Codec Bandwidth/kbps Comments
G.711 64 Delivers precise speech transmission. Very low processor requirements. Needs at least 128 kbps for two-way. It is one of the oldest codecs around (1972) and works best in high bandwidth, which makes it a bit obsolete for the Internet but still good for LANs. It gives a MOS of 4.2 which is quite high, but optimal conditions have to be met.
G.722 48/56/64 Adapts to varying compressions and bandwidth is conserved with network congestion. It captures ranges of frequency twice as large as G.711, resulting in better quality and clarity, close to or even better than with PSTN.
G.723.1 5.3/6.3 High compression with high-quality audio. Can use with dial-up and with low bandwidth environments, since it works with a very low bit rate. It, however, requires more processor power.
G.726 16/24/32/40 An improved version of G.721 and G.723 (different from G.723.1)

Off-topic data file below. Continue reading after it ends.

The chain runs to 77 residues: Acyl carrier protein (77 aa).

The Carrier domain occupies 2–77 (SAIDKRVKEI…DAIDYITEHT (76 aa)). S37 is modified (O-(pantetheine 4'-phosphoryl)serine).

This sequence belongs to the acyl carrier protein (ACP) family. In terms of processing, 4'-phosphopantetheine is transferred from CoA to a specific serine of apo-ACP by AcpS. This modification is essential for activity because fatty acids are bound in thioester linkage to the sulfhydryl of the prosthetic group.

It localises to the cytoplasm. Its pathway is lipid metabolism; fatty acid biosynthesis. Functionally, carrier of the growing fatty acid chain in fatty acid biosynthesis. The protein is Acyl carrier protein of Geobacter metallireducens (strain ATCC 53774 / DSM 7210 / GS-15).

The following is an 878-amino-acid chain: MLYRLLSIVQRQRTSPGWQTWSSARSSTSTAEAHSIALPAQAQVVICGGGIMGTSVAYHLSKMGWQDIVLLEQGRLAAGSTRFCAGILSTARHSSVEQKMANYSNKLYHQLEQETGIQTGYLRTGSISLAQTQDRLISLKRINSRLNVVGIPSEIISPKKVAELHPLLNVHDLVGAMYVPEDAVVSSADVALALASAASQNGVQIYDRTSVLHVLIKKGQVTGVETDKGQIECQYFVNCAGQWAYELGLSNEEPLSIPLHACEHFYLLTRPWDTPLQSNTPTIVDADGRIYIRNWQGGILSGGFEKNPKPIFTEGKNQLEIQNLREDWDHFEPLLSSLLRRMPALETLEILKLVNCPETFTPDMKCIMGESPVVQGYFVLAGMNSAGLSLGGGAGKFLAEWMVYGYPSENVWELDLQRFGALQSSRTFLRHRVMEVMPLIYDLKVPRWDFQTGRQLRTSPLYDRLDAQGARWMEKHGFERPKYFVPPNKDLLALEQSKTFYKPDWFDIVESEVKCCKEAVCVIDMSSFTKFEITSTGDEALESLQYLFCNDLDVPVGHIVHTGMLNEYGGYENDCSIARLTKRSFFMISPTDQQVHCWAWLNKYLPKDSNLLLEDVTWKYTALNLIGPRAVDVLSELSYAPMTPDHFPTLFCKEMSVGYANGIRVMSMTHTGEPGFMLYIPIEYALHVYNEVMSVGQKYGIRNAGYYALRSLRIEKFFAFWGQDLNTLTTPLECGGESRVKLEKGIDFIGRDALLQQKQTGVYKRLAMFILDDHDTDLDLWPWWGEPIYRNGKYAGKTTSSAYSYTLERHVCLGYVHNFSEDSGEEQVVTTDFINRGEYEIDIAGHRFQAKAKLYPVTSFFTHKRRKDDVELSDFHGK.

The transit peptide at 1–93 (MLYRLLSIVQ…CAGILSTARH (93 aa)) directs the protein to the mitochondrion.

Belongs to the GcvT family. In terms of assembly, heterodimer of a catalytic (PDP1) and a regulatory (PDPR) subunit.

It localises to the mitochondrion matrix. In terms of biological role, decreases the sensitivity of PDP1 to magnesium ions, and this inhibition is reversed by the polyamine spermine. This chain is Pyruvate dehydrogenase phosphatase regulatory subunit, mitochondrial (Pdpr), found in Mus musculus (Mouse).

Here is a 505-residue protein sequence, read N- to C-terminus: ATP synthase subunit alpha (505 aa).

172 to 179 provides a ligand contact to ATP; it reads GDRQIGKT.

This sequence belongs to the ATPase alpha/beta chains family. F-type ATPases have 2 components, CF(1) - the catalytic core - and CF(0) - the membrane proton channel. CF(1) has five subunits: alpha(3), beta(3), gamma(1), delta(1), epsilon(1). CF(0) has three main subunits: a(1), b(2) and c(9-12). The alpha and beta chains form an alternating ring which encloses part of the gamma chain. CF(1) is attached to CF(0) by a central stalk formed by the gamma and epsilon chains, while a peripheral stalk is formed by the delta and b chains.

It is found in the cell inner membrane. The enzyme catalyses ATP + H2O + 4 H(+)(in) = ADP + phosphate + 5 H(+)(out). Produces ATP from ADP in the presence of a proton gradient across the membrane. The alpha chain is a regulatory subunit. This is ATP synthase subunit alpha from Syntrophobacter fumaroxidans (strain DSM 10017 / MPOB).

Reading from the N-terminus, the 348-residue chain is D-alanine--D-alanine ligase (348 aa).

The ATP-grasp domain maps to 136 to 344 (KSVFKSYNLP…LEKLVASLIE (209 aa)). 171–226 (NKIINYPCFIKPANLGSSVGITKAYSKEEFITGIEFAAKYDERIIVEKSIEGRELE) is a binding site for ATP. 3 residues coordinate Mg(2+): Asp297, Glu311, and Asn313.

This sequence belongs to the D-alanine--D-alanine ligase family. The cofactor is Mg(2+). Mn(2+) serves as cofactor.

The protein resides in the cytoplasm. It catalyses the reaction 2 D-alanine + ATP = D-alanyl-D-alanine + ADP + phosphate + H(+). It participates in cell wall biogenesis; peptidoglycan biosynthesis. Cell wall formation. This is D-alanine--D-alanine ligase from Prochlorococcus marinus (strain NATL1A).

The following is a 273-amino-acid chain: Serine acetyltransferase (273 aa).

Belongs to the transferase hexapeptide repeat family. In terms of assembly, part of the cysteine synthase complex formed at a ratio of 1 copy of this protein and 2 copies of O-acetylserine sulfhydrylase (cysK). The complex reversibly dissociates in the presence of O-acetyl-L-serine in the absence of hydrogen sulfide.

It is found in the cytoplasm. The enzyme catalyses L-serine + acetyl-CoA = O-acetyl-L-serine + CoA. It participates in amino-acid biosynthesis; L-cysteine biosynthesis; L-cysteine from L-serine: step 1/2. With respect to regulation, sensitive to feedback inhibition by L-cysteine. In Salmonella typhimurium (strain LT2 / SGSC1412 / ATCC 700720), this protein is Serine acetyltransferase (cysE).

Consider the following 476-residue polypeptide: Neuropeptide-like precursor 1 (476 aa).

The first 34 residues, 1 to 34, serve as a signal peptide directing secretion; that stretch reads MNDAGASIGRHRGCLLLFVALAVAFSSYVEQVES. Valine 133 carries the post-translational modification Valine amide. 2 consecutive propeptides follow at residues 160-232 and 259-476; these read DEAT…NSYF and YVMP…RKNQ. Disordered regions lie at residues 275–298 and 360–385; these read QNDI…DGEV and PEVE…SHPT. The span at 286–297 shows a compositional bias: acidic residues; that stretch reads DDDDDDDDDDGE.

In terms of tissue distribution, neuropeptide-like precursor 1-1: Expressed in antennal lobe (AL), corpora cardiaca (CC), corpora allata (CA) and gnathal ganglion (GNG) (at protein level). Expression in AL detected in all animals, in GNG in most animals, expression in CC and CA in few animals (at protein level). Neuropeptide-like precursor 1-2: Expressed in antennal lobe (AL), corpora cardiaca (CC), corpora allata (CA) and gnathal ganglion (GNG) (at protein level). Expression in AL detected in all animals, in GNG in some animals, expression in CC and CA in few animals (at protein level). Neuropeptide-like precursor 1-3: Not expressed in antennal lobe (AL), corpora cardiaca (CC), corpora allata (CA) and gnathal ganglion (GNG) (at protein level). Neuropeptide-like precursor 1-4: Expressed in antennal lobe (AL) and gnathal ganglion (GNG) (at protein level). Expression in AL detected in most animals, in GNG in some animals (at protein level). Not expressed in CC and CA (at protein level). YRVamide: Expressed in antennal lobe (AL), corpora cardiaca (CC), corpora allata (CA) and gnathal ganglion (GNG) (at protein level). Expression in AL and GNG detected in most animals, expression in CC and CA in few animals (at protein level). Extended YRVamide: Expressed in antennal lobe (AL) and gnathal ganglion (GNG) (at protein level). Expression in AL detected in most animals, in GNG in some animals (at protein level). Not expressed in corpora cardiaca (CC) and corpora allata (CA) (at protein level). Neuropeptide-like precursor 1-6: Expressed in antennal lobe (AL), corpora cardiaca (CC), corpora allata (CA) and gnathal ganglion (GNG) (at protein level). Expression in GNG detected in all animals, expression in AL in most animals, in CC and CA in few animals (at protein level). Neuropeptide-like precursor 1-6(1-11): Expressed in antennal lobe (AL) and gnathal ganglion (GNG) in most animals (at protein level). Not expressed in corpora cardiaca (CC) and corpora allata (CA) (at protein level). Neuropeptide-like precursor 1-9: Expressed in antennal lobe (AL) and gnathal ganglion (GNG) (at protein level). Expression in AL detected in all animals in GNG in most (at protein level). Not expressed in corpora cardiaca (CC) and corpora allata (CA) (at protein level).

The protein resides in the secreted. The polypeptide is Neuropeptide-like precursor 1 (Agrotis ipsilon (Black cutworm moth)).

G.729 8 Excellent bandwidth utilization. Error tolerant. This one is an improvement over others of similar naming, but it is licensed, meaning not free. End users indirectly pay for this license when they buy hardware (phone sets or gateways) that implement it.
GSM 13 High compression ratio. Free and available in many hardware and software platforms. The Same encoding is used in GSM cellphones (improved versions are often used nowadays). It offers a MOS of 3.7, which is not bad.
iLBC 15 Stands for Internet Low Bit Rate Codec. it has now been acquired by Google and is free. Robust to packet loss, it is used by many VoIP apps especially those with open source.
Speex 2.15 / 44 Minimizes bandwidth usage by using variable bit rate. It is one of the most preferred codecs used in many VoIP apps.
SILK 6 to 40 SILK has been developed by Skype and is now licensed out, being available as open-source freeware, which has made many other apps and services to use it. It is a base for the newest codec named Opus. WhatsApp is an example of an app using the Opus codec for voice calls.